Another stock question...
I'm trying an overnight oven stock for the first time and a temperature question popped up.
I threw a roast chicken carcass in the pot, added water to cover, then tossed it into my 200 degree oven overnight (a la a number of posts I've seen here and the method that Michael Ruhlmann mentions here http://ruhlman.com/2010/11/turkey-sto... ).
When I woke up this morning everything looked fine, but I got curious and decided to check the temperature of the broth and found it to be only around 150 degrees (right at the top... I assume it's probably higher down near the bottom). 150 degrees seems kinda low for that length of time. I would have expected it to be closer to around 180 to 190 or so.
I'm in a new house and hadn't had a chance to check my oven temp yet, so I did that and found it to be pretty close to accurate (within a couple degrees).
Is 150 degrees high enough? I'm not so much worried about whether its optimal for getting the best flavor (I don't think it is... I don't think collagen starts metling until 160 or so. I might just go back to my stove top method).
What I'm concerned about is the safety aspect. I'm wondering how much time this concoction might have been in the "danger zone". I'm thinking this may end up being a failed sacrificial batch.
150 for an extended period of time will kill off the bugs. The problem is that at only 200 degrees the air in the oven isn't enough to bring your stockpot to the temperature you need. I would put that pot on the stovetop and simmer some more though, to make sure you get everything out of your chicken.
In the future I would bring the stock to a simmer first before putting it in the oven.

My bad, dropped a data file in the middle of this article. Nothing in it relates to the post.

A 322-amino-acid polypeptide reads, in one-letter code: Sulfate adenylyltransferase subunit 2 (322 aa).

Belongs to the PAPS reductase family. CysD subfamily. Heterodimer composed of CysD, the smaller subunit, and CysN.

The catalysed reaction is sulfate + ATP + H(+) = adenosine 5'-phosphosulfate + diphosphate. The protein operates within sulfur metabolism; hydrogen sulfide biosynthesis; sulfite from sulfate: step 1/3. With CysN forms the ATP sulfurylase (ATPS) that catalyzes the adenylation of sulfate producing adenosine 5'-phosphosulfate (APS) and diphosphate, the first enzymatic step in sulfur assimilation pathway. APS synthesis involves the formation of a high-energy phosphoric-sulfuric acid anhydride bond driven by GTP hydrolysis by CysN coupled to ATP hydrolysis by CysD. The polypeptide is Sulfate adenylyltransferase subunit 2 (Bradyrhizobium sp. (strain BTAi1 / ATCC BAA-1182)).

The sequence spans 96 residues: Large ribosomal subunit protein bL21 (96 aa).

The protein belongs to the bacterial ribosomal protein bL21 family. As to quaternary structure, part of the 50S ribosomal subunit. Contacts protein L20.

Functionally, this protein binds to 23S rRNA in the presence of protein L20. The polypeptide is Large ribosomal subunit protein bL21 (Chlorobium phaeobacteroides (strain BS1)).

No, since that was really only stated to be necessary if it was an extra large batch.
I did bring it to a boil while I was splitting up the onion, carrot, and celery in the morning, then bumped the oven to 225 to finish it off. That kept it in the 180 to 190 range the last couple hours.
As others mentioned, it's only a couple cheap veggies that I might lose, but I went ahead and finished it off, skimmed it, reduced it by about a third, then put it in to freeze.
Still not sure whether to use it or not. Frankly, while it has a nice deep color to it, it doesn't have much body. I didn't get much thickening in the fridge, so I clearly didn't get much gelatin out of the carcass. I usually do when I use the stove-top.
Sounds like bad advice not to bring it to a simmer first there would be no disadvantage and it keeps that lukewarm stage to a minimum, but that is for the future.
As for the safety of the stock already made. Everything that was alive in it should be dead from the simmering, but any toxins that may have been created would still be present.
I would be tempted to throw it out, I surely wouldn't feed to guests ( - :
A liquid solution will be essentially the same temperature throughout. If it's warmer on the bottom it's only because it's in contact with a source of direct heat (e.g. oven rack) but it's the lowest temperature in a solution that determines how safe it is to use.
IMO, 150 degrees is dangerously low for preparing a stock.
Agreed that it's too low, but you're not sacrificing much. A roast chicken carcass makes a weak, sometimes gray-looking stock unless you add raw meat and bones to it (wings, backs, etc.).
With just the roadt carcass, by the time you reduce it so it has an acceptable amount of flavor, you have very little left. You'd be lucky to get a quart, if it's a really large chicken and had a generous amount of cooked meat still on it.
There is nothing wrong with a chicken carcass stock. there is still meat on the back and the "ass". If you used the neck and giblets (sans liver) and vegetables a big roaster can yield 2 quarts of nice brown stock.
I have nothing to offer with the health safety aspects. i would probably eat it since its from a cooked chicken, not raw meat, but that is just me. honestly if you pitch it you are out meat that would otherwise be garbage, a few bay leaves a onion a carrot?